If you’ve had your ear to the ground in the brewing world or if you’ve been in the company of a brewer, you’ve probably heard them talk about Kveik (pronounced K’vike for us Anglophones). But what the f*** is Kveik? Is this some magic spell? Is this a blessing from the brew gods? No. It is neither of those things.
In short, Kveik is a style of yeast used in traditional Norwegian farmhouse brewing. So why all the fuss? What makes this yeast so special that it literally has some brewers as giddy as as a 5 year old who discovered a mountain of candy in their parents’ closet? I could tell you that there’s nothing special about it. This article would be boring and over. If I told you that, it would also be a big dirty lie.
For starters, Kveik yeasts are massively diverse, genetically speaking and full of characteristics that aren’t common in other brewing yeasts. For example, common ale yeast and lager yeasts ferment at 20-22 degrees Celsius and 7-13 degrees Celsius respectively. Kviek yeasts, on the other hand, can ferment as high as 43 degrees Celsius in some strands and as low as 4 degrees Celsius in others. That’s hardy AF.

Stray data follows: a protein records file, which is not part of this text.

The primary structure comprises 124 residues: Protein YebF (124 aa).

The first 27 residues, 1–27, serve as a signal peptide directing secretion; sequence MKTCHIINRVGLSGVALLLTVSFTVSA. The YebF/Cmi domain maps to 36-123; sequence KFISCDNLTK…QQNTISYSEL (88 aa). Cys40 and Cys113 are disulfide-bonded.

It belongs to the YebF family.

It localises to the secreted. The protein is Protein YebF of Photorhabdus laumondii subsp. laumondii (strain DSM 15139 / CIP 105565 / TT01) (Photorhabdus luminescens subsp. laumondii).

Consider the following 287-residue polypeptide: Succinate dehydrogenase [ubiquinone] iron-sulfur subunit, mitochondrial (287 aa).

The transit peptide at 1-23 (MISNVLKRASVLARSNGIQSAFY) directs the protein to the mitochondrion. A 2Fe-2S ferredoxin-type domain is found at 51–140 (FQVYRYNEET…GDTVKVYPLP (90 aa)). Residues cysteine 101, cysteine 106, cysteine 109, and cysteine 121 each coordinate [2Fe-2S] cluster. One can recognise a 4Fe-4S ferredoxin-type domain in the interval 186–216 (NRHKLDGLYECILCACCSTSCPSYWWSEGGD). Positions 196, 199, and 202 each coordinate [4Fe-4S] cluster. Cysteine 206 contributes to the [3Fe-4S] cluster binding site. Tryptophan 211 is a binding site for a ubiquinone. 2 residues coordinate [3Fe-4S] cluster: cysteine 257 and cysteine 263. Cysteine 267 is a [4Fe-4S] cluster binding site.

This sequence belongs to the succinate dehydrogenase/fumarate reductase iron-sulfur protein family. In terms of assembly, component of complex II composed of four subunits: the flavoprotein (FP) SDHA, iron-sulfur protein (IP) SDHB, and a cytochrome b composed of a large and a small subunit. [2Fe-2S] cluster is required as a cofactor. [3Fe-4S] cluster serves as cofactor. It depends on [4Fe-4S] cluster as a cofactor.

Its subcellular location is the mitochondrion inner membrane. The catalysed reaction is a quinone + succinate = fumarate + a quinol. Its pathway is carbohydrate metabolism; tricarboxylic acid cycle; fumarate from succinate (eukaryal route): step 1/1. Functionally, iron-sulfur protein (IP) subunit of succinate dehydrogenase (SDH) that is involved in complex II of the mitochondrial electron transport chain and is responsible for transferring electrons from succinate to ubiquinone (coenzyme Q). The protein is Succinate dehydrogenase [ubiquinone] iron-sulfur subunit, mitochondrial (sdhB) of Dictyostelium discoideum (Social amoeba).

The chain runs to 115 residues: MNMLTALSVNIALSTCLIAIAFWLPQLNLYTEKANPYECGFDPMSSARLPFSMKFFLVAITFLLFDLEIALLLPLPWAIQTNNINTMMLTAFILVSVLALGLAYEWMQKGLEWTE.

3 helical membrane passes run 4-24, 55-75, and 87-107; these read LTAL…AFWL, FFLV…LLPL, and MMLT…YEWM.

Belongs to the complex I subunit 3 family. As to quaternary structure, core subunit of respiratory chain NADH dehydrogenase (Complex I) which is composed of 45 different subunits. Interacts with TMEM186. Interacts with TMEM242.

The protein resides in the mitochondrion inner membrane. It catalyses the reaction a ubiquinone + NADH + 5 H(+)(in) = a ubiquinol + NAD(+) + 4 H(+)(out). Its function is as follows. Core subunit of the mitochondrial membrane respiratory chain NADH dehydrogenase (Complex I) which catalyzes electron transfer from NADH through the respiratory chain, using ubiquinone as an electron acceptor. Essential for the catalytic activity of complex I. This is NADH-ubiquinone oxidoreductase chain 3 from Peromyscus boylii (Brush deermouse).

Another interesting characteristic of Kviek is that it can be used effectively outside of the farmhouse style of beer. This includes but is certainly not limited to New England IPA’s, English Milds, ciders, meads and even in the mash for distilling spirits. On top of this, brewers have been able to use less Kveik than they would have to use other yeasts. As little as 25% of the amount, as a matter of fact!
Now when your “friends” talk at you about Kveik, you won’t respond with “bless you”. You’re welcome.